12. Shouldn’t you also disclose that Good to Go sponsors your newsletter? Or maybe not even review the products of sponsors?

    • I don’t have any sponsors (on purpose) and Good to Go doesn’t pay me an advertising fee to appear in my newsletter. What I should do is update the section of my newsletter that says they are a sponsor – it’s outdated and incorrect. Thanks for reminding me. I terminated the sponsorships I did have a few years ago because I felt it could introduce bias into my product reviews.

      • Ok this latest exchange caused me to reply by saying that (1) this blog is pretty damned informative, (2) nearly every post also attempts to inform the readers about the connection between the author and the topic, eg the product reviewed, and (3) I only wish other posters on the internet were as conscientious. Keep up the good work.

      • Thanks for the clarification. I’ve read your blog for a while, but I just started getting the newsletter. Seeing the link for the review of Good To-Go, followed by the “Please Support Our Newsletter Sponsors” with a link to Good To-Go was a little disconcerting. Mainly, I agree with Geoff.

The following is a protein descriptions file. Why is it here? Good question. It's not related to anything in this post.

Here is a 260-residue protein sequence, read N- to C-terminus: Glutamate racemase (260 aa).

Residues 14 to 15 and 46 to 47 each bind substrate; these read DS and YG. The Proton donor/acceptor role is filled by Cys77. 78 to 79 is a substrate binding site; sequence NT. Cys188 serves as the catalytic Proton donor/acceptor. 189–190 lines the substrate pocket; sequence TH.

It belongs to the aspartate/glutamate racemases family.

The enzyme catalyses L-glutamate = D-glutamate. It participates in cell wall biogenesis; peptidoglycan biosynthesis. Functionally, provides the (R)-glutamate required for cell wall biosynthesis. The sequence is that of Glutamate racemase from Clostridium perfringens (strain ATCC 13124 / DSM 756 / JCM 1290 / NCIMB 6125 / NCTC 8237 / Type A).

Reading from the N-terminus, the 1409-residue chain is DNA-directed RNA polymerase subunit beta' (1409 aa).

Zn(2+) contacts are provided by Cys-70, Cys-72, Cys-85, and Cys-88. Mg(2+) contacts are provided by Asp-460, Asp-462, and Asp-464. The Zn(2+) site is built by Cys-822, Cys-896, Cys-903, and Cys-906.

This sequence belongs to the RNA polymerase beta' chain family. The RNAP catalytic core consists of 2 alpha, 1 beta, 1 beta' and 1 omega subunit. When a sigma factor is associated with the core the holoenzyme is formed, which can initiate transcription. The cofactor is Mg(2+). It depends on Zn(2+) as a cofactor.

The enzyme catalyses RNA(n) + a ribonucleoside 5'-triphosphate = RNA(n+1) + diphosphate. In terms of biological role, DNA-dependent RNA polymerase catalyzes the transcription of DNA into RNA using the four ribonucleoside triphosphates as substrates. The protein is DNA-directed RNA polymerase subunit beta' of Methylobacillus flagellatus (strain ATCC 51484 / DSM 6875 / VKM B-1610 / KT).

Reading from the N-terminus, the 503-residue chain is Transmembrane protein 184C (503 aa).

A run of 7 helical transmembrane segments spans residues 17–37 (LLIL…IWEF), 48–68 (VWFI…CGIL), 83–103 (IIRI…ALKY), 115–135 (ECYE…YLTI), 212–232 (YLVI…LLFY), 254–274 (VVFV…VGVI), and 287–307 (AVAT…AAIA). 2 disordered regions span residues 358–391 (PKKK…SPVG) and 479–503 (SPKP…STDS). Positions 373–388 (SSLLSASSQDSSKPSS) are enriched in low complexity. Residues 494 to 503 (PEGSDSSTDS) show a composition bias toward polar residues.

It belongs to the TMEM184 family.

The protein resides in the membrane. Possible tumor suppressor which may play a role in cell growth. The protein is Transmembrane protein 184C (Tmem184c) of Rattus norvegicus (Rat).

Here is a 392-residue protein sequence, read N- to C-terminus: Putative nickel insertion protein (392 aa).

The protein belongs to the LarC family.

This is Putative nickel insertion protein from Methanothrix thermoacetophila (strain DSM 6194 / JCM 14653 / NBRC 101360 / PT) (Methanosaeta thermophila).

13. Has anyone dehydrated Indian fresh cheese (paneer)?

    • I have’t dehydrated it, but I have left it out to dry overnight then put it in a Foodsaver bag.

      It works, but isn’t going to really last especially long that way. It was fine for a weekend trip.

      I don’t see any reason you couldn’t dehydrate it: in fact, it should work better than European style cultured cheeses due to its high water content. It’s basically pressed curds: dehydrating just goes further it reducing the water content. I wonder if it would retain its shape well?

      It would be the perfect thing to add to Indian or Thai style package meals.

      • Paneer can be dehydrated but when re hydrated it is not in same form. it gets separated due to lack of water and becomes like a blob. can be used to make Paneer bhurji .
        If anyone finds a way to do paneer let me know as we are in to dehydrating ready to eat business and would love to introduce paneer items

  14. Does cheese not spoil on trail?

  15. I tried their Smoked Three Bean Chili this weekend. It really lacked bold flavors and for the price, not worth trying again. I think I’ll buy a can of Beanie-Weenie for my next trip. :)